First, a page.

“Learn to live without self concern. For this you must know your own true being as indomitable, fearless, ever victorious. Once you know with absolute certainty that nothing can trouble you but your own imagination, you come to disregard your desires and fears, concepts and ideas, and live by truth alone”.

“Just realise you are dreaming a dream you call the world and stop looking for ways out. The dream is not your problem. Your problem is that you like one part of your dream and not another. Love all or none of it, and stop complaining. When you have seen the dream as a dream, you have done all that needs to be done”.

Nisargadatta Maharaj

I am struck by the first word in this quote:


If I allow myself to be consumed with worry, despondency or dread that I cannot possibly accomplish such a total relinquishment of this “dream” I am constantly creating, then I have missed the point contained in the first word that Nisargadatta Maharaj presents to us.


To LEARN is to apply myself to something by moving forward, one small step at a time. The distance does not matter.

Only the act of movement.

Only my willingness to Pause…

Only my willingness to shift and make a change.

My ineptitude?

My lack of experience?

My fears and excuses?

These actually do not factor in at all…

And I will do well to remember this is so.

If I am LEARNING, then I am never required to be instantaneously the Master.

I am a Student.

One who seeks.

One who is beginning…

Over and over again…

And content to be doing so,

Adding layer upon layer to find only more layers.

I am ever the Student…

And I find contentment in the seeking.

I am therefore freed from the pressure to be Perfect…

To be the Best…

To “find a way out”.

The “way out” is to choose not to resist.

I can take any action I wish, of course. But my best choices are those that I can only perceive AFTER I have stepped away a moment from my constant grasping, or pushing away of, what I do or do not like.

If I can LEARN to take note of those moments when I find I am clinging or resisting, those are the flashes of light in my heart that enable me to see more of the whole…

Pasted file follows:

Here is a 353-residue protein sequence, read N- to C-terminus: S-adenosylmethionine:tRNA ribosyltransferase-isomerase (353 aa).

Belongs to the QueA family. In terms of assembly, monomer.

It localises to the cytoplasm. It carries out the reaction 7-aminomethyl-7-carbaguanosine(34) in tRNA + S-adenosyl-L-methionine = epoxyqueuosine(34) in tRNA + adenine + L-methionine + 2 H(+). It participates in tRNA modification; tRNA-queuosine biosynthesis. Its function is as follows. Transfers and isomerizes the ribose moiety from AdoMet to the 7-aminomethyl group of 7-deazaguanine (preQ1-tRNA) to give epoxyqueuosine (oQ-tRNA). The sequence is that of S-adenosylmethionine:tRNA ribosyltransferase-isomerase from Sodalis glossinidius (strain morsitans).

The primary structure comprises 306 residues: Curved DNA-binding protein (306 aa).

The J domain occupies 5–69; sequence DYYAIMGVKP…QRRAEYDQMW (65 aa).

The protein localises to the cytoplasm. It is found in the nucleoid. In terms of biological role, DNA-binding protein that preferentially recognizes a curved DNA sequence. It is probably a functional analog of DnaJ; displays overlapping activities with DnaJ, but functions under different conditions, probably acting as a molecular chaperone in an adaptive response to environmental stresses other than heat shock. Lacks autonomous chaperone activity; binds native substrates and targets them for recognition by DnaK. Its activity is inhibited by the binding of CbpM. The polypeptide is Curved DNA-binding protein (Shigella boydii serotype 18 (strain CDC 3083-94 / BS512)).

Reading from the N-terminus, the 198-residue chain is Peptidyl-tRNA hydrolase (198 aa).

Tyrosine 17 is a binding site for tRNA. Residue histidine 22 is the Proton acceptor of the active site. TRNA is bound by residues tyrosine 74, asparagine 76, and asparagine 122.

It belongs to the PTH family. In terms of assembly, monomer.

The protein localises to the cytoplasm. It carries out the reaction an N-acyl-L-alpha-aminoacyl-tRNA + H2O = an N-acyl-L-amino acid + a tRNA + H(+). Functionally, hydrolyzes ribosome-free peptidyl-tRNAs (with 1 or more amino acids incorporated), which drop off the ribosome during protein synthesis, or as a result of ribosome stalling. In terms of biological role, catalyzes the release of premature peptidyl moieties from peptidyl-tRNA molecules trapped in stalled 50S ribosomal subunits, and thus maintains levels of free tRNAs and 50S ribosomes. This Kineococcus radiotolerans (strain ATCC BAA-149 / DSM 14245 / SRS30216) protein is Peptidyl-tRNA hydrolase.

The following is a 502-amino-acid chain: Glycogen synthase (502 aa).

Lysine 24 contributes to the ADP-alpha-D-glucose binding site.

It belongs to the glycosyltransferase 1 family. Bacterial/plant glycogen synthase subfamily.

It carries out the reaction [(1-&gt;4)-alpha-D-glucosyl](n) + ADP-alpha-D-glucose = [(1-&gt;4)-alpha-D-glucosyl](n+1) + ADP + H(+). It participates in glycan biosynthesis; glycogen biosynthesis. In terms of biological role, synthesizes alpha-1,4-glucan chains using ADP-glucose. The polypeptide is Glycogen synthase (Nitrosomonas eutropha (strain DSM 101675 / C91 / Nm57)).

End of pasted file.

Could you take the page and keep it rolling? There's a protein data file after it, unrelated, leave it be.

Not just my limited “dreams”. These moments are when my visual field can expand…

Because only there, can my perspective alter.

Learning to see “the dream as a dream” is, for me, like a slow awakening…

A coming to the surface after being long submerged in a very deep sleep.

The act of coming to the surface is the LEARNING process.

And it is okay for me to be where I am…

During that swim towards the top.

I am beginning to understand only lately just how much of a Beginner I am.

My “dreaming” ~ my personal “take” on reality ~ often hinders me:

It keeps me from allowing my curiosity to explore…

“What else might be hidden within this situation?

This person?

This line of thinking: mine or another’s?”



Present tense.


Learning implies movement, not stasis…

A process.

This give me tremendous relief to know I do not have to…

KNOW it all.

DO it all.

HAVE it all.

I am simply here to LEARN…

Above all…

That I am

…”indomitable, fearless, ever victorious”…

As I learn.

And so, in seeking the Truth, I MUST always put LEARNING as my primary focus…

For learning requires




And only with these…

Will I “learn to live”

With Peace.

Within me…

And in our world.

5 thoughts on “The Eternal Student